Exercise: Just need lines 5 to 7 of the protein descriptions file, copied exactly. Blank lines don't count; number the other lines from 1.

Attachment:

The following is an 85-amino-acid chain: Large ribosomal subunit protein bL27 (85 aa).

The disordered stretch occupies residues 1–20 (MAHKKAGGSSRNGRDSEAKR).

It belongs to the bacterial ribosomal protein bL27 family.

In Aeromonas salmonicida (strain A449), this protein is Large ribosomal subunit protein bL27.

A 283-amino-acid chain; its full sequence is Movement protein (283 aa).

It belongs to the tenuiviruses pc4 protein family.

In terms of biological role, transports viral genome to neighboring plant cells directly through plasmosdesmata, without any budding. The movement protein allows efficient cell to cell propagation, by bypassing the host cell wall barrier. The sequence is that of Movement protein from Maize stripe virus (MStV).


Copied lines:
A 283-amino-acid chain; its full sequence is Movement protein (283 aa).

It belongs to the tenuiviruses pc4 protein family.

In terms of biological role, transports viral genome to neighboring plant cells directly through plasmosdesmata, without any budding. The movement protein allows efficient cell to cell propagation, by bypassing the host cell wall barrier. The sequence is that of Movement protein from Maize stripe virus (MStV).